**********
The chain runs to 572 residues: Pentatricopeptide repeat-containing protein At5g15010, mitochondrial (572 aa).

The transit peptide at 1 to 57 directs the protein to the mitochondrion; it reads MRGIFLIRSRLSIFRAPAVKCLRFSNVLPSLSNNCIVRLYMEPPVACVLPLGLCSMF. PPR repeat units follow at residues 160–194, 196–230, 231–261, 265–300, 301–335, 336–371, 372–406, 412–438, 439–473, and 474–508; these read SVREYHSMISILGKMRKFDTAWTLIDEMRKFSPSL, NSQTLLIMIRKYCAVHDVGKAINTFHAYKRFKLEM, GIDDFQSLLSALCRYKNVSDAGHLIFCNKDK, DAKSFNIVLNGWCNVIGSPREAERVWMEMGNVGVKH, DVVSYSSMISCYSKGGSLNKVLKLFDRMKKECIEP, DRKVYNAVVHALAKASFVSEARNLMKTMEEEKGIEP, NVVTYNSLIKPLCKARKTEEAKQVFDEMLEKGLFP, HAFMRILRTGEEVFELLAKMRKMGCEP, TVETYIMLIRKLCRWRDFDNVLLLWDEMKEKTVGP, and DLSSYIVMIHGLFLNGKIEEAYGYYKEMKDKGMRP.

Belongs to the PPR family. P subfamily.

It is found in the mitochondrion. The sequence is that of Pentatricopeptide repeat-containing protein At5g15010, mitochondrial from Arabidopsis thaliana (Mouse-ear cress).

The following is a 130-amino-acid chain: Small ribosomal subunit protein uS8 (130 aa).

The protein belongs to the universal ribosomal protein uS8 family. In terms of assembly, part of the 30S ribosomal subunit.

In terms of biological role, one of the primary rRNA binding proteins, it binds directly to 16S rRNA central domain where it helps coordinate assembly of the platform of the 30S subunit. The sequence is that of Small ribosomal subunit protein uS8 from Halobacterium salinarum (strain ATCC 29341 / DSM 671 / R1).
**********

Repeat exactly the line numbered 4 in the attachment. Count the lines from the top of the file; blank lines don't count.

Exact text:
It is found in the mitochondrion. The sequence is that of Pentatricopeptide repeat-containing protein At5g15010, mitochondrial from Arabidopsis thaliana (Mouse-ear cress).